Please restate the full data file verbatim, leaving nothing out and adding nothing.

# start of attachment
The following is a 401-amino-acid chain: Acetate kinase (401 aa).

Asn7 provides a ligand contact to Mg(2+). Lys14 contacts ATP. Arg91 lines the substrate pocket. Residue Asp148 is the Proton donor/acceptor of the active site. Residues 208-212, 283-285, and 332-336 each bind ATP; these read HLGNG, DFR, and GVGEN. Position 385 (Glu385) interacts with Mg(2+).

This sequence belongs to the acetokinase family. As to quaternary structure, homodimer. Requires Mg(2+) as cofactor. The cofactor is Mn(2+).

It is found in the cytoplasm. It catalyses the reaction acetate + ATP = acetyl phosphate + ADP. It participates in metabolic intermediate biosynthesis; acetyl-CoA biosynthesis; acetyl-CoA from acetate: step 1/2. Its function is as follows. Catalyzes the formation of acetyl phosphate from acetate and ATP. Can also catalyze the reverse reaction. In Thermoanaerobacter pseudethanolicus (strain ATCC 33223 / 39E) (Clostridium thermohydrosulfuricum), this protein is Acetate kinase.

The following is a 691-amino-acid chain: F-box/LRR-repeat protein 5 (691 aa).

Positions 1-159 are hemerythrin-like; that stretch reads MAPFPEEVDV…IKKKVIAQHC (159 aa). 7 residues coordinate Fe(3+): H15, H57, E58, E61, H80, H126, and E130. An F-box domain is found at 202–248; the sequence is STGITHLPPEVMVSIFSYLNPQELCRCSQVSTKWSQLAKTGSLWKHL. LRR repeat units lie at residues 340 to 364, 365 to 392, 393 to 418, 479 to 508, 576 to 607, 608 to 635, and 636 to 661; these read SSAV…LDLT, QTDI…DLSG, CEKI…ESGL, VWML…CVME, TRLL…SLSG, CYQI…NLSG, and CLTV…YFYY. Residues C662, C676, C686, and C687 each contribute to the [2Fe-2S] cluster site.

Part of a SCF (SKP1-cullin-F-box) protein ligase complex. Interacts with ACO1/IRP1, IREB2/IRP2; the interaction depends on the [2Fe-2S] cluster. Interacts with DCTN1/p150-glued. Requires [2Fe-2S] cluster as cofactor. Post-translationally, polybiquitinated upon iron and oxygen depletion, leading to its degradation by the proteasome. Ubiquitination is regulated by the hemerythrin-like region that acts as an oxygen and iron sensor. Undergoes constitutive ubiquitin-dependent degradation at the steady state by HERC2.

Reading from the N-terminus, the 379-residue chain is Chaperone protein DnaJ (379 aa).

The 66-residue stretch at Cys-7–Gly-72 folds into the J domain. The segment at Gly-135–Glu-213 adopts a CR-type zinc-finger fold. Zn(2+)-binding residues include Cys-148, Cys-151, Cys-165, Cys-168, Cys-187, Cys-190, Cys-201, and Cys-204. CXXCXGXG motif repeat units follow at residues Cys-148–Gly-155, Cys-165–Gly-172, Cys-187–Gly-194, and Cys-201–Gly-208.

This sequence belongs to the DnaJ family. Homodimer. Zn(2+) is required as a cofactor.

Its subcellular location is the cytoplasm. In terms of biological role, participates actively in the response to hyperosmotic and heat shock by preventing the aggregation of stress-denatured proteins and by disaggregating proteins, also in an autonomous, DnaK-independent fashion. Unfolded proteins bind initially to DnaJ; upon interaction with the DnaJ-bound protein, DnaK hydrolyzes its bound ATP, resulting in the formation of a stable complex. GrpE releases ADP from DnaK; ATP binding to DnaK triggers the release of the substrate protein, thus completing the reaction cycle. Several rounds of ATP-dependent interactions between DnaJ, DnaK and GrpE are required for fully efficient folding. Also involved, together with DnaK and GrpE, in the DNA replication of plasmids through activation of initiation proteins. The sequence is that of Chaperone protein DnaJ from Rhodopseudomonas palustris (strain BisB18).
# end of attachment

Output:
The following is a 401-amino-acid chain: Acetate kinase (401 aa).

Asn7 provides a ligand contact to Mg(2+). Lys14 contacts ATP. Arg91 lines the substrate pocket. Residue Asp148 is the Proton donor/acceptor of the active site. Residues 208-212, 283-285, and 332-336 each bind ATP; these read HLGNG, DFR, and GVGEN. Position 385 (Glu385) interacts with Mg(2+).

This sequence belongs to the acetokinase family. As to quaternary structure, homodimer. Requires Mg(2+) as cofactor. The cofactor is Mn(2+).

It is found in the cytoplasm. It catalyses the reaction acetate + ATP = acetyl phosphate + ADP. It participates in metabolic intermediate biosynthesis; acetyl-CoA biosynthesis; acetyl-CoA from acetate: step 1/2. Its function is as follows. Catalyzes the formation of acetyl phosphate from acetate and ATP. Can also catalyze the reverse reaction. In Thermoanaerobacter pseudethanolicus (strain ATCC 33223 / 39E) (Clostridium thermohydrosulfuricum), this protein is Acetate kinase.

The following is a 691-amino-acid chain: F-box/LRR-repeat protein 5 (691 aa).

Positions 1-159 are hemerythrin-like; that stretch reads MAPFPEEVDV…IKKKVIAQHC (159 aa). 7 residues coordinate Fe(3+): H15, H57, E58, E61, H80, H126, and E130. An F-box domain is found at 202–248; the sequence is STGITHLPPEVMVSIFSYLNPQELCRCSQVSTKWSQLAKTGSLWKHL. LRR repeat units lie at residues 340 to 364, 365 to 392, 393 to 418, 479 to 508, 576 to 607, 608 to 635, and 636 to 661; these read SSAV…LDLT, QTDI…DLSG, CEKI…ESGL, VWML…CVME, TRLL…SLSG, CYQI…NLSG, and CLTV…YFYY. Residues C662, C676, C686, and C687 each contribute to the [2Fe-2S] cluster site.

Part of a SCF (SKP1-cullin-F-box) protein ligase complex. Interacts with ACO1/IRP1, IREB2/IRP2; the interaction depends on the [2Fe-2S] cluster. Interacts with DCTN1/p150-glued. Requires [2Fe-2S] cluster as cofactor. Post-translationally, polybiquitinated upon iron and oxygen depletion, leading to its degradation by the proteasome. Ubiquitination is regulated by the hemerythrin-like region that acts as an oxygen and iron sensor. Undergoes constitutive ubiquitin-dependent degradation at the steady state by HERC2.

Reading from the N-terminus, the 379-residue chain is Chaperone protein DnaJ (379 aa).

The 66-residue stretch at Cys-7–Gly-72 folds into the J domain. The segment at Gly-135–Glu-213 adopts a CR-type zinc-finger fold. Zn(2+)-binding residues include Cys-148, Cys-151, Cys-165, Cys-168, Cys-187, Cys-190, Cys-201, and Cys-204. CXXCXGXG motif repeat units follow at residues Cys-148–Gly-155, Cys-165–Gly-172, Cys-187–Gly-194, and Cys-201–Gly-208.

This sequence belongs to the DnaJ family. Homodimer. Zn(2+) is required as a cofactor.

Its subcellular location is the cytoplasm. In terms of biological role, participates actively in the response to hyperosmotic and heat shock by preventing the aggregation of stress-denatured proteins and by disaggregating proteins, also in an autonomous, DnaK-independent fashion. Unfolded proteins bind initially to DnaJ; upon interaction with the DnaJ-bound protein, DnaK hydrolyzes its bound ATP, resulting in the formation of a stable complex. GrpE releases ADP from DnaK; ATP binding to DnaK triggers the release of the substrate protein, thus completing the reaction cycle. Several rounds of ATP-dependent interactions between DnaJ, DnaK and GrpE are required for fully efficient folding. Also involved, together with DnaK and GrpE, in the DNA replication of plasmids through activation of initiation proteins. The sequence is that of Chaperone protein DnaJ from Rhodopseudomonas palustris (strain BisB18).